"Author": "Paulo Jerônimo (",
  "Links": [
    "Article |",
    "Video |"

TODO → Finish this topic.


TODO → Finish this topic.


TODO → Finish this topic.


The clips_file variable is file name, with a Comma Separated Virgula (CSV) content, that will be used to determine the positions where the file original-file (a link to the file that will be processed) will be cutted.

Here is a sample content for this file:

00:00:00,00:05:33,$video.1 - nothing-else-matters.mp4
00:05:34,00:12:43,$video.2 - master-of-pupets.mp4
00:12:44,00:18:09,$video.3 - fade-to-black.mp4
00:18:10,00:23:18,$video.4 - the-unforgiven.mp4
00:23:19,00:30:20,$video.5 - one.mp4

The video_var variable will be configured to get last part of the name of the current directory (indicated by the $PWD), and will be used to compose the name of the generated file in the cutting (made by FFmpeg) and also in the compression (made by HandBrakeCLI).


TODO → Finish this topic.


The code below this comment will vefify if we have the conditions to run this script satisfied.

The first validation (ref-command-isnt-in-path) will verify if the required commands (FFmpeg and HandBrakeCLI) are available in the PATH.

The second validation (ref-file-not-found) will check if the files ($clips_file and original-video) are present on the current directory.

If one of these conditions aren’t satisfied, the go_ahead variable will be false. In the ref-abort block, executed if $go_ahead is false, the script will print an aborting message and terminate its execution with an error code 1.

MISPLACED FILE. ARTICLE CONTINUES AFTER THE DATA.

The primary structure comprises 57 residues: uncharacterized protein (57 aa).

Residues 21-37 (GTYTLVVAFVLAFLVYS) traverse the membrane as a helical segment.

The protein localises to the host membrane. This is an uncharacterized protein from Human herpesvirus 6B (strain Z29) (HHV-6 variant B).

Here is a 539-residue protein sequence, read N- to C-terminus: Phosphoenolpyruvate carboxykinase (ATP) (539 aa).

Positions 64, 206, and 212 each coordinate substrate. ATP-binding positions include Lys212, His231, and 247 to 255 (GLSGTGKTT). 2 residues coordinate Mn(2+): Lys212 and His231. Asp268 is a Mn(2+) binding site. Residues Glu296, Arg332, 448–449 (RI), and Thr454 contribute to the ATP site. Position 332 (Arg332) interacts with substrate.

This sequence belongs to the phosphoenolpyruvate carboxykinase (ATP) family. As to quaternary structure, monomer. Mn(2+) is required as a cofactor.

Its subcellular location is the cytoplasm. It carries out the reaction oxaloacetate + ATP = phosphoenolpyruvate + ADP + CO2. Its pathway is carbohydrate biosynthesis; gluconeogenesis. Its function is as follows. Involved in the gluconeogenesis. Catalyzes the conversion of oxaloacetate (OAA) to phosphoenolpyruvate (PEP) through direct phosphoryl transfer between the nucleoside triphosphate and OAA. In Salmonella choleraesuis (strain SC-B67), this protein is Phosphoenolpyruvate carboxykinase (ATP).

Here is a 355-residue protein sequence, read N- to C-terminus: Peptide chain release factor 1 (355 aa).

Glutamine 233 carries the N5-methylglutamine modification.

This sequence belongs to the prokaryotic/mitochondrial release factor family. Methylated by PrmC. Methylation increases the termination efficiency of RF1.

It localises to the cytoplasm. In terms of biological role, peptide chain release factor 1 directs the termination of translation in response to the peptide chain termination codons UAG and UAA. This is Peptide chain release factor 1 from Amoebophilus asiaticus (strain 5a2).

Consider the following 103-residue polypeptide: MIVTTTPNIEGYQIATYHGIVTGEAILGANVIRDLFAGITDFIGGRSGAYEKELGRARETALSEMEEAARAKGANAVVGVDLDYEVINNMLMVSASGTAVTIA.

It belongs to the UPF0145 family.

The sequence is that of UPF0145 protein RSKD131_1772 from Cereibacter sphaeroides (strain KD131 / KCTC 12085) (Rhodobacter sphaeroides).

TODO → Finish this topic.


This while will loop through the contents of the CSV ($clips_file).

TODO → Finish this topic.

3. Testing

In order to do the next tests with cut-video, you can copy and paste the following commands directly into your shell. I’ll be using two environments in these tests: Termux and Linux.

3.1. Test 1

To follow the steps that I will show you, you will need the following tools installed:

I will demonstrate the commands below by doing this on my own mobile phone and using Termux.

To replicate the commands inside Termux, like me, first you will need to run the following script on it:

bash <(curl -sSL TODO(url)/

Let’s download a video containing some piano musics that I like (in low quality definition to speed up our test) and create a link called original-file to it:

d=/tmp/mettalica-on-the-piano; rm -rf $d; mkdir $d && cd $_ && \
yt-dlp -f 160 '' && \
ln -sf "$(echo *.mp4)" original-video

After that, we’ll download the cut-video script and make it executable:

s=cut-video; curl -sSL TODO(url)/$s -o $s; chmod +x $s

Before calling this script we need to create a file called clips.csv with the following command:

cat <<'EOF'>clips.csv
00:00:00,00:05:33,$video - 1.nothing-else-matters.mp4
00:05:34,00:12:43,$video - 2.master-of-pupets.mp4
00:12:44,00:18:09,$video - 3.fade-to-black.mp4
00:18:10,00:23:18,$video - 4.the-unforgiven.mp4
00:23:19,00:30:20,$video -

We can now call execute the cut-video script:


If everything goes weel, the tree of files created in this testing will be equals to the output shown in command below:

$ tree
|-- Best Metallica songs on the piano [he_o9LmXYwg].mp4
|-- clips.csv
|-- cut-video
|-- cut-video.log
|-- last-cmd
|-- metallica-on-the-piano - 1.nothing-else-matters.mp4
|-- metallica-on-the-piano - 2.master-of-pupets.mp4
|-- metallica-on-the-piano - 3.fade-to-black.mp4
|-- metallica-on-the-piano - 4.the-unforgiven.mp4
|-- metallica-on-the-piano -
`-- original-video -> Best Metallica songs on the piano [he_o9LmXYwg].mp4

0 directories, 11 files

3.2. Test 2

TODO → Finish this topic.

To follow this test we will need another environment and more some addional tools installed:

cat <<'EOF'>.cut-video
# vim: syntax=bash

echo .cut-video loaded!

4. References